In a scenario outlined by postal inspector Johnson, the action then would shift to Main Warehouse headquarters in Santa Ana, where another person would make the verification call to the purchaser and tape it. Verification in hand, says Johnson, Main Warehouse would then ship overpriced product (generally a generic brand), often so heavily padded with phony taxes and other "chump charges" that some victims wound up being billed far more than they'd have paid their regular supplier for a name-brand product. Johnson explains that the tape could be used as leverage should someone later balk about paying.

Incredibly, says Johnson, many victims are duped again and again: Following the initial order, toner con men routinely bill customers for additional shipments (falsely identified as "back orders"). Threatened with loss of their credit rating, many customers simply pay up.

"IT WAS REALLY PRETTY clever," says Jill. "You never came right out and said you were with the main warehouse for Xerox or Canon or whatever. The idea was that they'd just naturally assume that you were." And in the event that they didn't, Jill needed to look no farther than her trusty "customer objection sheet," a two-page outline covering virtually every stumbling block that might arise during the course of the conversation.

Should a puzzled prospect come back with even the most routine of queries ("What company did you say you're with?"), Main Warehouse employees were instructed, according to Jill, to deftly dodge the issue with a barrage of scripted double talk: "This is Jill Smith, you know, the toner, the ink for the machine, it's the short digit number right on the front right next to the nameplate. I'll hold for ya." (Johnson says many suspected scamsters use virtually identical ploys to sell toner.)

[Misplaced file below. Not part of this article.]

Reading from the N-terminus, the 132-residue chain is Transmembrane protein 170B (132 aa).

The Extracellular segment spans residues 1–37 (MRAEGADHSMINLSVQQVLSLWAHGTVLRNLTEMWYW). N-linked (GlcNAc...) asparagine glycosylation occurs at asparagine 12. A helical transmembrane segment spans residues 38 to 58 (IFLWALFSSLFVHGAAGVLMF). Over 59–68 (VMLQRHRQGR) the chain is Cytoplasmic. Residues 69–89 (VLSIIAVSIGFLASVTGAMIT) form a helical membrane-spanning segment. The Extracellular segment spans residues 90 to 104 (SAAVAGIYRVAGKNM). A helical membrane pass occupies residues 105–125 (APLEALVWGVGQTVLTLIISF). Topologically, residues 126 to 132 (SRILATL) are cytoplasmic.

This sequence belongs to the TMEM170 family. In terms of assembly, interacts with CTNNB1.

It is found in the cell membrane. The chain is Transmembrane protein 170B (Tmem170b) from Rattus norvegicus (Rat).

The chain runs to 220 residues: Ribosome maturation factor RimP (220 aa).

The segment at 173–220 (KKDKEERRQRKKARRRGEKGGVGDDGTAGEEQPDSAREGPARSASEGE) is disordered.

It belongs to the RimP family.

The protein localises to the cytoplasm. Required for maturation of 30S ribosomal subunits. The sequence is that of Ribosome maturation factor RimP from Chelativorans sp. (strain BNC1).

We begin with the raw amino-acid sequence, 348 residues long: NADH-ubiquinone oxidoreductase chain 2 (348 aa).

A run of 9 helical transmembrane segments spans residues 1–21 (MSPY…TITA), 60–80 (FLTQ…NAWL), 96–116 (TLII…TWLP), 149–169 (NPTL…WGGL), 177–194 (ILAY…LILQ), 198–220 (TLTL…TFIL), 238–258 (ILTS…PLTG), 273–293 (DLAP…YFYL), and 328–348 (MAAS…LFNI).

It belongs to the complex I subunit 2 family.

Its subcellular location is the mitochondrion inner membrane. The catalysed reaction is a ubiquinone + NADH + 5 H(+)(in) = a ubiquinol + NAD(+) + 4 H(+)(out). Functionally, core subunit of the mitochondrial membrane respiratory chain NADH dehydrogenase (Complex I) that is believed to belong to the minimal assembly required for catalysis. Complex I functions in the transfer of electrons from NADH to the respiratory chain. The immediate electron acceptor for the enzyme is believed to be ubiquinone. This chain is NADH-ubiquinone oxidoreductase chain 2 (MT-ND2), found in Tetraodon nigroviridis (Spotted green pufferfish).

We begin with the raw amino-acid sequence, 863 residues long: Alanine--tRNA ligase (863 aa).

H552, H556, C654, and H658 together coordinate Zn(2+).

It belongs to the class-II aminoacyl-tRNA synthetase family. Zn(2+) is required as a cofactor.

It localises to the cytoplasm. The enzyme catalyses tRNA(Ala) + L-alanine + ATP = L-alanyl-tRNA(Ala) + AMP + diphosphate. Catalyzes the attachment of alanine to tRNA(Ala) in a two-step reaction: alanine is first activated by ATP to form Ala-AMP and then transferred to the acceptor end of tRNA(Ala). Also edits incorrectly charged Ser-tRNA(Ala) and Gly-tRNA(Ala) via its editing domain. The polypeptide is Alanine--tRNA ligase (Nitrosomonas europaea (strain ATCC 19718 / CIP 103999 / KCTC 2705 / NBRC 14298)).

Thanks to the script, Jill was seldom at a loss for words--even if those words were often less than meaningless. "Remember, it's not what you say, but how you say it that makes sales," advised a tip-sheet given to new employees. "Say it like you mean it . . . because if you don't, the customer won't either. Always speak with total authority." (Alan Pick, the lawyer for Main Warehouse's owner, says that if there were such scripts, they weren't sanctioned by the home office.)

 

According to Jill, a take-charge attitude was amazingly effective in getting a foot in the door--thanks in large part to the vast army of inexperienced receptionists who apparently stand sentry at the thresholds of many companies throughout the country.

"As far as I could tell, the whole scam was based on conning these young office girls who didn't have a clue what was going on," says Jill. "If any of them had questions--and it was amazing how many of them didn't--we'd have an answer for everything. I'd tell them I needed the model number on their copier because I was getting a `double read-out' on my computer. What a joke! I don't think there was a computer in that entire office."

If prospects remained hesitant about giving out information on their copiers, the boiler-room brigade had instructions to turn up the heat. "At that point," says Jill, "you'd ask, `How long have you worked there?'--sort of shake them up a little by insinuating they were supposed to know who you were. Then, no matter how long they'd been there, you'd say, `Oh, that explains it! You must be new!'"

Postal agent Johnson, who once worked undercover in a boiler room to crack a big case, says of salespeople like Jill: "These `front salesmen'--so known because they make the initial blind call to the prospect--are hired off the street almost daily. They are inexperienced, unskilled, transient and unemployed--sometimes college students, insurance agents, drifters or just between jobs. If conscience doesn't weed them out in short order, the sheer day-in-day-out tenacity decimates the complement in weeks."